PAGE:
Failing that, join the British Legion and, err, hang out in their bar trying to attract sailors. You'll no doubt find plenty of old sea dogs willing to spin you a yarn about AIB.

    From my very limited knowledge of the Army, Royal Marines and RAF officer selection boards, they are all almost identical to the RN board in general format. If the Army board failed you for lack of assertiveness then the AIB will likely identify that as a problem too.

    Pre-AIB, lack of assertiveness was something that was identified as a problem for me too. Here is what I was told:-

    There are two main stages of the board where assertiveness is assessed.

    The first is in the gym tests where you will swing about on ropes and build bridges out of planks. When it is your turn to lead the group:-

    1 Brief them clearly on the objective and on your plan. Speak a bit louder and slower than normal. Ask if anybody has questions but don't allow waffle or debate.

    2 Don't be afraid to change your plan if you think one of your team has a better idea.

    3 Give directions to your team throughout the exercise. Encourage those who are slightly weak with praise. At AIB you don't look good by making others look bad.

    4 If your exquisitely constructed cantilever bridge falls apart and your team goes into the water, don't panic, just recover as best you can and proceed with the task as if nothing happened. By no means does falling in mean that you have failed.

    The second point where assertiveness is assessed is in the group discussion phase. Your group will be given a problem scenario and you will be given time to find a solution while the board observes your discussions.

    It is vital that you don't sit back and let everybody else do the talking. This could be difficult if you have strong personalities in your group. You'll need to put your ideas forward quite forcefully. Be seen to be making a contribution but don't drown others out. If one of your group isn't making much of a contribution, ask them to speak up. It's likely that some of your group will be school kids and you will do well to be seen to encourage them if they're a bit shy.

    After your team has formulated a plan, one of the board will rip you to pieces! Don't let this panic you. They're only doing it to see if you'll change your mind under pressure. Be polite but firm:-

    "I see your point but I still believe our plan will give the greatest chance of success"

    "You are correct to say that our plan is risky but I still believe that other options would involve greater risk."

    After my group discussion, our inquisitor had a laugh with us and said that we had picked an optimum solution to the problem which involved rescuing a bloke with a broken leg from a tent at the South Pole. So remember, no matter how angry he gets or how loud he shouts, stick to your decision and remember it's all just a game.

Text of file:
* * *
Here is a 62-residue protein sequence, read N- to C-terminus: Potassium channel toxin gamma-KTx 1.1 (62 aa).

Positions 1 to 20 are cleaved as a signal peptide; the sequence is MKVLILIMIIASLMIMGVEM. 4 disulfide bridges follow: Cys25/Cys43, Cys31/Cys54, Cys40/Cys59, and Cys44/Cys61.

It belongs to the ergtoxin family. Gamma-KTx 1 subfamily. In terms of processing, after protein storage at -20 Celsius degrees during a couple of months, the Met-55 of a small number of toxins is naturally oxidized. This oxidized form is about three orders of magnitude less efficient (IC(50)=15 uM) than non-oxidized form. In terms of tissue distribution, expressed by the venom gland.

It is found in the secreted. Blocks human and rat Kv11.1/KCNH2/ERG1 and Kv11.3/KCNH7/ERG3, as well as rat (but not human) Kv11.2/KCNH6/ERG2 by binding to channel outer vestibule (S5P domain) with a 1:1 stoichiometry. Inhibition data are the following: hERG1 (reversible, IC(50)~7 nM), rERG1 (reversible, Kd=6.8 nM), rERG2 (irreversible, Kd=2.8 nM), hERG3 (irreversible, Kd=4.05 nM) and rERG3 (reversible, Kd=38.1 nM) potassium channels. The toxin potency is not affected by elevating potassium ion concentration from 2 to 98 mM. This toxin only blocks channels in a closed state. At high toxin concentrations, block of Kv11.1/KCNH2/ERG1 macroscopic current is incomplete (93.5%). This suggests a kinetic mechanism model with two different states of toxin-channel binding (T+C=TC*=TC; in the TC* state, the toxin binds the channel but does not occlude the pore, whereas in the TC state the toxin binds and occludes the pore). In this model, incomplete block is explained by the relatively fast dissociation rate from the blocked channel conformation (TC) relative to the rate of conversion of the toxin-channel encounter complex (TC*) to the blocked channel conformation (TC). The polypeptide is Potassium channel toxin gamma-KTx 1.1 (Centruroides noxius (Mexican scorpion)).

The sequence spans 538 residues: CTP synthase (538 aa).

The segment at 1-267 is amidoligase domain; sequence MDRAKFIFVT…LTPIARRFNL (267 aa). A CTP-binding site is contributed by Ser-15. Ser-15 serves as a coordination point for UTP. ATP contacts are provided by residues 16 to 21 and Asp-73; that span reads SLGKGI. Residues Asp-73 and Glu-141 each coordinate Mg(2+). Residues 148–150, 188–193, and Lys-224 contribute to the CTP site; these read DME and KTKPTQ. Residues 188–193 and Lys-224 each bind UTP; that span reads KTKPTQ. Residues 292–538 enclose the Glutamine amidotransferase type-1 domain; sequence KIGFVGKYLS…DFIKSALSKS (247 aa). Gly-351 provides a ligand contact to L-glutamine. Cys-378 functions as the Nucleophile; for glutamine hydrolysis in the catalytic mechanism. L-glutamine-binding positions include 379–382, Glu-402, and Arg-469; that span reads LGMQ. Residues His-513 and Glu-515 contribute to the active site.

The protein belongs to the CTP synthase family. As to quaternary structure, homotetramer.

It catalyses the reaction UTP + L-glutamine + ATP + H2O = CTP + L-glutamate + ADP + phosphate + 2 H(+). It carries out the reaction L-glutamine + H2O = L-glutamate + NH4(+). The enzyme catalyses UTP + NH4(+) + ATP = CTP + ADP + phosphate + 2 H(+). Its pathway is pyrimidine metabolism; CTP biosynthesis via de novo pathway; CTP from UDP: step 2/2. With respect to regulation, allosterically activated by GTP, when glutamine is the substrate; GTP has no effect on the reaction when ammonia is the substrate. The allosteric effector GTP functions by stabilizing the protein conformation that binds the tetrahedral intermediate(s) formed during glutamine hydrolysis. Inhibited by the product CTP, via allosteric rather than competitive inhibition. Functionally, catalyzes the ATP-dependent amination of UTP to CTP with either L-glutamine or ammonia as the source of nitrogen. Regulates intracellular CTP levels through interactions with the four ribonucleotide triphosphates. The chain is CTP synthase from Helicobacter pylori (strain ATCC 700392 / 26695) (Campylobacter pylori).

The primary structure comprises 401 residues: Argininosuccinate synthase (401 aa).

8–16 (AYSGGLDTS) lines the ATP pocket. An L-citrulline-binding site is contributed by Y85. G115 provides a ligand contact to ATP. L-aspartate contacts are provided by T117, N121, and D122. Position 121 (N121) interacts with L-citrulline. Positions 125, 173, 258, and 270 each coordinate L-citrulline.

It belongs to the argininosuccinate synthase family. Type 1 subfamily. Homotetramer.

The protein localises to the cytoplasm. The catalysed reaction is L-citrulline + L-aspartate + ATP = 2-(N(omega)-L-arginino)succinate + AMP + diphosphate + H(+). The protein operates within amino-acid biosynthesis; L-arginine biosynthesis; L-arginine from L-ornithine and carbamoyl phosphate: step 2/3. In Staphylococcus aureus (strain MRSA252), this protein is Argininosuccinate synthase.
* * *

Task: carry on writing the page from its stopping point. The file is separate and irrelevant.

Good luck to you. I envy you, just starting a great career.

    One final bit of advice. If you pass AIB and get to Dartmouth, you'll get sent to sea for a while. On joining your first ship, don't ever let anybody persuade you to climb into an empty barrel, even if they say it's your turn in the barrel.
     
  10. Ancient_Mariner- many thanks for your input, I appreciate it.

    I only know one Royal Navy Officer who is a friend from my days of University. It was him who I pinged regarding the lifestyle.
    I will see if I can pick up any nice men to show me the ropes. I don't know of any RNR divisions near me, but will have a look around.
    I might try and get a day visit on a ship if possible. Portsmouth isn't a million miles away from me.
     
  11. Uncertain, AM certainly makes excellent points here and if I may I would just like to suggest a tctic I have seen work:

    (Quote AM) :The second point where assertiveness is assessed is in the group discussion phase. Your group will be given a problem scenario and you will be given time to find a solution while the board observes your discussions.

    It is vital that you don't sit back and let everybody else do the talking. This could be difficult if you have strong personalities in your group. You'll need to put your ideas forward quite forcefully. Be seen to be making a contribution but don't drown others out. If one of your group isn't making much of a contribution, ask them to speak up. It's likely that some of your group will be school kids and you will do well to be seen to encourage them if they're a bit shy. (Quote).

    A agree with AM's comments but what can work is to await the end of the initial brief on this discussion and then before anyone says anything, jump in with something like:

    "Before we start this I suggest that we all just think a little about what it is that we have to contribute and then rather than shout against each other, that we instead discuss each point in order." Then quickly ask the biggest, ugliest member of the team . "Billybigguy (use his name), what do you think?"
     
  12. Many thanks for the input and suggestions.
     
  13. Guns

    Guns LE Moderator Book Reviewer
    1. The Royal Navy

    I'm biased go Navy. However we are pretty flush at the moment and are able to pick and choice in Warfare (and don't let the Aviators tell you anything other they are Warfare), Loggie and RM. Engineers - if you can blink and breath with any form of half decent engineering degree your in.

    The AIB is similar in output to the Army version just a different way of doing it, if you struggled with one you may with another. Mind you I know many who failed first time round, reviewed what they needed to do to improve and then passed.